BEIJING • United States ride-hailing service Uber will enter 100 more Chinese cities over the next year, doubling a previous goal set just three months ago, chief executive Travis Kalanick said yesterday.
Uber's China unit currently operates in almost 20 cities, Mr Kalanick said at an event in Beijing held by Uber investor Baidu Inc.
The speech comes a day after Mr Kalanick said the China unit had raised US$1.2 billion (S$1.7 billion) during ongoing fund-raising, while people familiar with the matter told Reuters that larger local rival Didi Kuaidi had brought in US$3 billion.
The two companies are spending heavily to subsidise rides and gain market share, betting on China's Internet-linked transport market becoming the world's biggest and most lucrative.
"When we started this year, we were about 1 per cent market share. Today, nine months later, we're looking at about 30 to 35 per cent market share," Mr Kalanick said.
He did not specify whether that market was for all ride-hailing services including taxis, where Didi dominates, or just for private cars.
Uber also welcomes new regulations expected later this year governing ride-hailing services in China, Mr Kalanick said.
At the event, Baidu, China's Internet search leader, demonstrated a voice-operated artificial intelligence smartphone assistant for finding nearby offline services, which could also control a robot reminiscent of the titular machine in Disney movie Wall-E.
Baidu invested in Uber China and integrated the company's hailing service into its mapping function to provide better user experiences, Baidu chairman Robin Li said.
After the Baidu slot, Mr Kalanick spoke of the importance of Uber's relationship with the Internet firm. "We can get introductions to the city governments, the government officials that want to shepherd our kind of innovation and our kind of progress into their cities," he said.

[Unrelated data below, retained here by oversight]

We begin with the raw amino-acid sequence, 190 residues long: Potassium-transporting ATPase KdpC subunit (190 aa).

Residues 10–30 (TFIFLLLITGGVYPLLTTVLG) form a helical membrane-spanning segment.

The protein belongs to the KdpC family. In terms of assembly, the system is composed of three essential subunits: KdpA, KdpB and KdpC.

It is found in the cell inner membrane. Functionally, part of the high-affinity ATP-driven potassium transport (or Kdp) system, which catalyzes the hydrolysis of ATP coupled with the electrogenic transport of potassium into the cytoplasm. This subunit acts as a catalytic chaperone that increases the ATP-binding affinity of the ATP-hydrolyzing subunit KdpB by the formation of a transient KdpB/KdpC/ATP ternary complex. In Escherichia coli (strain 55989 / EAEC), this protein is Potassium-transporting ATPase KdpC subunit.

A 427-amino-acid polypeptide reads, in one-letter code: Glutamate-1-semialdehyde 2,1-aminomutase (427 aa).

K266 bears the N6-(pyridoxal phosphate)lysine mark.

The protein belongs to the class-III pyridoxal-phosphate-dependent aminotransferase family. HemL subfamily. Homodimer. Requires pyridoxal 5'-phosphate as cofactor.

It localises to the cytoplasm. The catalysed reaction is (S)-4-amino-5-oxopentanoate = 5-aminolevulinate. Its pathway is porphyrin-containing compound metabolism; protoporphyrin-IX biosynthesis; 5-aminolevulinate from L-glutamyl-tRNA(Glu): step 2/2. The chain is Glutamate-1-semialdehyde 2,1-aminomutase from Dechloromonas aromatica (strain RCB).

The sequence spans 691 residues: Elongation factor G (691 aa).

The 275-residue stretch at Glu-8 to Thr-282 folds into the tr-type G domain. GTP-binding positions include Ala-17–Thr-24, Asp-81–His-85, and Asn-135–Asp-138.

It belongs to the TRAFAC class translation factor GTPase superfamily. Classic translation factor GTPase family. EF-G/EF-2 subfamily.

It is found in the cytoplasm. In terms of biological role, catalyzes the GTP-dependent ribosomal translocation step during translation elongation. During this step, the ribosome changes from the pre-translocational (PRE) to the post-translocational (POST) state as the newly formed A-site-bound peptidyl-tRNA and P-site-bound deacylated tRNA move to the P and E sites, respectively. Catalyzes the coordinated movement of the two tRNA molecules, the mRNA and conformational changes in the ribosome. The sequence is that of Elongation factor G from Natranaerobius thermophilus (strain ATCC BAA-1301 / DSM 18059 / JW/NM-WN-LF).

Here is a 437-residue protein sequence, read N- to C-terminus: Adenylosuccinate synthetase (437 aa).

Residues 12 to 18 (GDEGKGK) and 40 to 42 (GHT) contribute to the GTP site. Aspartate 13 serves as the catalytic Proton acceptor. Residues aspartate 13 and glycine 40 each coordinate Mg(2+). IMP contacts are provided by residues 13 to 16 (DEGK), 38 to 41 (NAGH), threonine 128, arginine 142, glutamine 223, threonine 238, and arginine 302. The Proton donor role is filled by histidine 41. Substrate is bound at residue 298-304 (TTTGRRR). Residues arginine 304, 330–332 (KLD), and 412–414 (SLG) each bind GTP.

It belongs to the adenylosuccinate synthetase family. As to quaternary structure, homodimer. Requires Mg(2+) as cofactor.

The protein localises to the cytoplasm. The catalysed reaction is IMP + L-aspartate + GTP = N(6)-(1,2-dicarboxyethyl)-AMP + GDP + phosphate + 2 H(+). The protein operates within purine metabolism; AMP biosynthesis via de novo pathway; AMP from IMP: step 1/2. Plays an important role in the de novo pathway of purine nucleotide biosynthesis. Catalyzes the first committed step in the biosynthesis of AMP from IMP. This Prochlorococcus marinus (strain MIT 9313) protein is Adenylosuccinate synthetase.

Both companies have been raising funds from investors to pay for their expansion plans. Didi Kuaidi is close to raising about US$3 billion from investors, more than it had originally planned. The latest round of financing values the company at US$16.5 billion, according to one of the sources, who asked not to be named as the details are private.
"You need a sufficient operational base to have enough users - if you only had 10 or 20 cars, you will never be able to book one," Didi president Jean Liu said at a forum in Hangzhou on Monday, explaining why the company was "burning cash" to chase operational scale.
The company, formed from a merger of two competing Chinese taxi-hailing apps in February, has competed with Uber in giving out incentives to attract drivers and free rides to win over commuters. The subsidies, which can reach multiple times the actual fares, have also created a cottage industry aimed at scamming the firms of the payouts.
Ms Liu saidDidi had to spend on driver incentives in order to build enough economies of scale to tip the business into a "virtuous circle", according to a transcript of the speech obtained by Bloomberg.
By achieving scale, "waiting times are shortened by a little, fares become cheaper, and because more drivers on the platform don't require subsidies, you create a virtuous circle of increased orders, customer retention", she said. She did not say whether the company will eventually end driver subsidies.
Drivers for Didi Kuaidi contacted by Bloomberg say the company has reduced the subsidies to drivers.
"The subsidies I get from Didi are about half of the peak in the past," said Mr Tom Teng, who has been driving part-time for Didi for about six months. "It is pretty easy to get orders nowadays; there are so many of them."